Most everyone knows of or has heard of that index and most with any minimal investment knowledge have herd of the SPDR S&P 500 ETF (SPY). In a nutshell, it tracks the S&P 500 reasonably well. In today's grading system, its tracking would warrant an A+. The longer the term of observation, the better the tracking. To invest in the S&P 500 in any form, whether futures contracts, mutual funds or ETFs means that you haven't your personal stamp of approval on the 500 companies with the highest market capitalizations. Having a lot of money isn't necessarily a stamp of approval of a way of life, if for example you peddle drugs, but when it comes to publicly traded companies, it's a good place to begin passing judgment. For the more adventurous, any ETF that tracks its underlying index will do, such as the more volatile PowerShares QQQ which tracks the NASDAQ 100. Most people have seen or used retirement calculators. Every financial web site has one. Even I have one. What all of these calculators have in common is asking you to guess what your average annual rate of return will be until the day the you retire, die or stop investing. It's not as if you could ever know and certainly the past decade or so has shown that there can be lots and lots of variation in annual returns.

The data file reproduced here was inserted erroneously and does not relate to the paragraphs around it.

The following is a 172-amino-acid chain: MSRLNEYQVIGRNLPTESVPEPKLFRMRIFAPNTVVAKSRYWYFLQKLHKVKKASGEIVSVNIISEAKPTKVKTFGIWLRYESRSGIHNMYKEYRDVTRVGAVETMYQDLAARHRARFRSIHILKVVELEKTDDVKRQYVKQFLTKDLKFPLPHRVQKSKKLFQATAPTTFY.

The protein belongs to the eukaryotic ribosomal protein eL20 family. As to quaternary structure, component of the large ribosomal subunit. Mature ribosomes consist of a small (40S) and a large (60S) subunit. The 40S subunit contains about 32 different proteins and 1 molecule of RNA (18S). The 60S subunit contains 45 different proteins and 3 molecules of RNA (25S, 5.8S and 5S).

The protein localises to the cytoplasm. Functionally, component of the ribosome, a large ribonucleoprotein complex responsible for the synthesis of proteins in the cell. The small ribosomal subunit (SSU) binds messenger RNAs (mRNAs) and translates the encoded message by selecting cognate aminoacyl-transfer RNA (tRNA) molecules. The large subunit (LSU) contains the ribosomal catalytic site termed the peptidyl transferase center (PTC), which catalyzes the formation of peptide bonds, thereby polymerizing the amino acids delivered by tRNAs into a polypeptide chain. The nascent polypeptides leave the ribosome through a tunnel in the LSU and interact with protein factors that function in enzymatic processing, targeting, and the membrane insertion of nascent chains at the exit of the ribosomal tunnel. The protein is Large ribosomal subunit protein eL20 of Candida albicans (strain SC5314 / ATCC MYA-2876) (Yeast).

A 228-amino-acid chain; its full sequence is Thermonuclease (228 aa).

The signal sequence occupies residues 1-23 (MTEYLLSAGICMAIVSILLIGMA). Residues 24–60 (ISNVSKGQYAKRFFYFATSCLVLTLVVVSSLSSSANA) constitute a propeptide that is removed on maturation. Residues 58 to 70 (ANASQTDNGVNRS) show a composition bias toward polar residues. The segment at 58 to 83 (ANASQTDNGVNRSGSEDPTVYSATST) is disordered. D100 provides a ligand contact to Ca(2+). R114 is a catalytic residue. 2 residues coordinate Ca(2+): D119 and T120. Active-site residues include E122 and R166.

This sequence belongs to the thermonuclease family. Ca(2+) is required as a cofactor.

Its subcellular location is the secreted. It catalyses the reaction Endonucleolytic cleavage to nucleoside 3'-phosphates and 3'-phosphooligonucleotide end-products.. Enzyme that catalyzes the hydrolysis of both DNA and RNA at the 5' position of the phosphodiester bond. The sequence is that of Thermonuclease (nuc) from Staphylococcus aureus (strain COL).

What guides me is knowing that it is much harder to gain 100% following a 50% decline in prices than it would be to gain that 50% in the first place. What further guides me is the very simple Rule of 72's. I assess return on the basis of how much less time would it take me to double my money. Even a single percent difference, in absolute terms, can be significant. Take the difference between return rates of 7 and 8%. At 7% it would take slightly less than 10 years to double assets, while at 8% it would require just 9 years.Trust me, as you're getting older, that single year is appreciable. Put it all together and the goal remains beating the index, The moire the better.